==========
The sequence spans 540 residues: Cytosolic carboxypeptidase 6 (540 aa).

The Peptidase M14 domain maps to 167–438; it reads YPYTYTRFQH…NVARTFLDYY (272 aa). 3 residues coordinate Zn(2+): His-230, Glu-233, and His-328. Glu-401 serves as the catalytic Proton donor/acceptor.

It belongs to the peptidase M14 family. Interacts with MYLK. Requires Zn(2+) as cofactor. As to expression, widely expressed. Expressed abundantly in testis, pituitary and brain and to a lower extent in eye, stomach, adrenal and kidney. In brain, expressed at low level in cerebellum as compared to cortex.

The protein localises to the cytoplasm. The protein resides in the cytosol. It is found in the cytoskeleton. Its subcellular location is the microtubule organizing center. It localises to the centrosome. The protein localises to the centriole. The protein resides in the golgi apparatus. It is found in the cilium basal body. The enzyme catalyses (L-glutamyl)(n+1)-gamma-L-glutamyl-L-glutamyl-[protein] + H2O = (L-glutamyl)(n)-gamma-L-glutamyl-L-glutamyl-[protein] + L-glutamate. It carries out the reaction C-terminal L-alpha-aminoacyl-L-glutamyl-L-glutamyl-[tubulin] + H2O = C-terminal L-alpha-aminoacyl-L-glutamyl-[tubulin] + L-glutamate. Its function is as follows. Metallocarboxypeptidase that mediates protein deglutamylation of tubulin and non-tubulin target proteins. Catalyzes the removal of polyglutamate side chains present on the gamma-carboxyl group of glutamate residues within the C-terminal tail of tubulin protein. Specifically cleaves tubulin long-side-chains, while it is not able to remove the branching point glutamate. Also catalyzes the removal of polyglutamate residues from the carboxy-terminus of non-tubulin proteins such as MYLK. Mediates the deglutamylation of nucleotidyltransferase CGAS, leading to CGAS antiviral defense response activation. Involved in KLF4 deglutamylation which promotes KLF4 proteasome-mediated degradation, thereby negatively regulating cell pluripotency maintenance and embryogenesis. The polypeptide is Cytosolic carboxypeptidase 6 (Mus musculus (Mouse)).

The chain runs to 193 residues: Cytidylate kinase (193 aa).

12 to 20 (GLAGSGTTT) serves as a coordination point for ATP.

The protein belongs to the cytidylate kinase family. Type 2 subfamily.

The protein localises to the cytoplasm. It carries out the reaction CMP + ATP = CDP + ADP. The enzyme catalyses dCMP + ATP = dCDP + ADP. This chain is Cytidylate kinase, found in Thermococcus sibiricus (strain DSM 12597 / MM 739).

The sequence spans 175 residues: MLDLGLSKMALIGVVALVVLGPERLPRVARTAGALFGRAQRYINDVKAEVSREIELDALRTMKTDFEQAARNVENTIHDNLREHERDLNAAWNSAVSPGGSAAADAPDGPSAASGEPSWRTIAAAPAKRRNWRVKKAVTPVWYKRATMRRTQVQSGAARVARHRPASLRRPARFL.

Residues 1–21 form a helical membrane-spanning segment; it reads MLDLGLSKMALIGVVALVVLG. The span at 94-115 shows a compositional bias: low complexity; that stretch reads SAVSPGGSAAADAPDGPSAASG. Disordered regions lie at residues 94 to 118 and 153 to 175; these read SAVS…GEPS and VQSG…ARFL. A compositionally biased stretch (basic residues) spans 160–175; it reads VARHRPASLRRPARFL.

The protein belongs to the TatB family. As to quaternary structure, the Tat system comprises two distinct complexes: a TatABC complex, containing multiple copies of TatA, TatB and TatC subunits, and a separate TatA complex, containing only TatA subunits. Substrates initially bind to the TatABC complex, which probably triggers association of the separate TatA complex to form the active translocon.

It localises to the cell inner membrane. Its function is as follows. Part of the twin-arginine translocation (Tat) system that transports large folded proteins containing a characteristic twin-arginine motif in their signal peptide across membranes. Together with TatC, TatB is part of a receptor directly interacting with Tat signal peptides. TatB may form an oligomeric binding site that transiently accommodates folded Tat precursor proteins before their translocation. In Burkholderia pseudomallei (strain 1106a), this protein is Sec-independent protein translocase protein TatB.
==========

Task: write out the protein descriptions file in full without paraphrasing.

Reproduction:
The sequence spans 540 residues: Cytosolic carboxypeptidase 6 (540 aa).

The Peptidase M14 domain maps to 167–438; it reads YPYTYTRFQH…NVARTFLDYY (272 aa). 3 residues coordinate Zn(2+): His-230, Glu-233, and His-328. Glu-401 serves as the catalytic Proton donor/acceptor.

It belongs to the peptidase M14 family. Interacts with MYLK. Requires Zn(2+) as cofactor. As to expression, widely expressed. Expressed abundantly in testis, pituitary and brain and to a lower extent in eye, stomach, adrenal and kidney. In brain, expressed at low level in cerebellum as compared to cortex.

The protein localises to the cytoplasm. The protein resides in the cytosol. It is found in the cytoskeleton. Its subcellular location is the microtubule organizing center. It localises to the centrosome. The protein localises to the centriole. The protein resides in the golgi apparatus. It is found in the cilium basal body. The enzyme catalyses (L-glutamyl)(n+1)-gamma-L-glutamyl-L-glutamyl-[protein] + H2O = (L-glutamyl)(n)-gamma-L-glutamyl-L-glutamyl-[protein] + L-glutamate. It carries out the reaction C-terminal L-alpha-aminoacyl-L-glutamyl-L-glutamyl-[tubulin] + H2O = C-terminal L-alpha-aminoacyl-L-glutamyl-[tubulin] + L-glutamate. Its function is as follows. Metallocarboxypeptidase that mediates protein deglutamylation of tubulin and non-tubulin target proteins. Catalyzes the removal of polyglutamate side chains present on the gamma-carboxyl group of glutamate residues within the C-terminal tail of tubulin protein. Specifically cleaves tubulin long-side-chains, while it is not able to remove the branching point glutamate. Also catalyzes the removal of polyglutamate residues from the carboxy-terminus of non-tubulin proteins such as MYLK. Mediates the deglutamylation of nucleotidyltransferase CGAS, leading to CGAS antiviral defense response activation. Involved in KLF4 deglutamylation which promotes KLF4 proteasome-mediated degradation, thereby negatively regulating cell pluripotency maintenance and embryogenesis. The polypeptide is Cytosolic carboxypeptidase 6 (Mus musculus (Mouse)).

The chain runs to 193 residues: Cytidylate kinase (193 aa).

12 to 20 (GLAGSGTTT) serves as a coordination point for ATP.

The protein belongs to the cytidylate kinase family. Type 2 subfamily.

The protein localises to the cytoplasm. It carries out the reaction CMP + ATP = CDP + ADP. The enzyme catalyses dCMP + ATP = dCDP + ADP. This chain is Cytidylate kinase, found in Thermococcus sibiricus (strain DSM 12597 / MM 739).

The sequence spans 175 residues: MLDLGLSKMALIGVVALVVLGPERLPRVARTAGALFGRAQRYINDVKAEVSREIELDALRTMKTDFEQAARNVENTIHDNLREHERDLNAAWNSAVSPGGSAAADAPDGPSAASGEPSWRTIAAAPAKRRNWRVKKAVTPVWYKRATMRRTQVQSGAARVARHRPASLRRPARFL.

Residues 1–21 form a helical membrane-spanning segment; it reads MLDLGLSKMALIGVVALVVLG. The span at 94-115 shows a compositional bias: low complexity; that stretch reads SAVSPGGSAAADAPDGPSAASG. Disordered regions lie at residues 94 to 118 and 153 to 175; these read SAVS…GEPS and VQSG…ARFL. A compositionally biased stretch (basic residues) spans 160–175; it reads VARHRPASLRRPARFL.

The protein belongs to the TatB family. As to quaternary structure, the Tat system comprises two distinct complexes: a TatABC complex, containing multiple copies of TatA, TatB and TatC subunits, and a separate TatA complex, containing only TatA subunits. Substrates initially bind to the TatABC complex, which probably triggers association of the separate TatA complex to form the active translocon.

It localises to the cell inner membrane. Its function is as follows. Part of the twin-arginine translocation (Tat) system that transports large folded proteins containing a characteristic twin-arginine motif in their signal peptide across membranes. Together with TatC, TatB is part of a receptor directly interacting with Tat signal peptides. TatB may form an oligomeric binding site that transiently accommodates folded Tat precursor proteins before their translocation. In Burkholderia pseudomallei (strain 1106a), this protein is Sec-independent protein translocase protein TatB.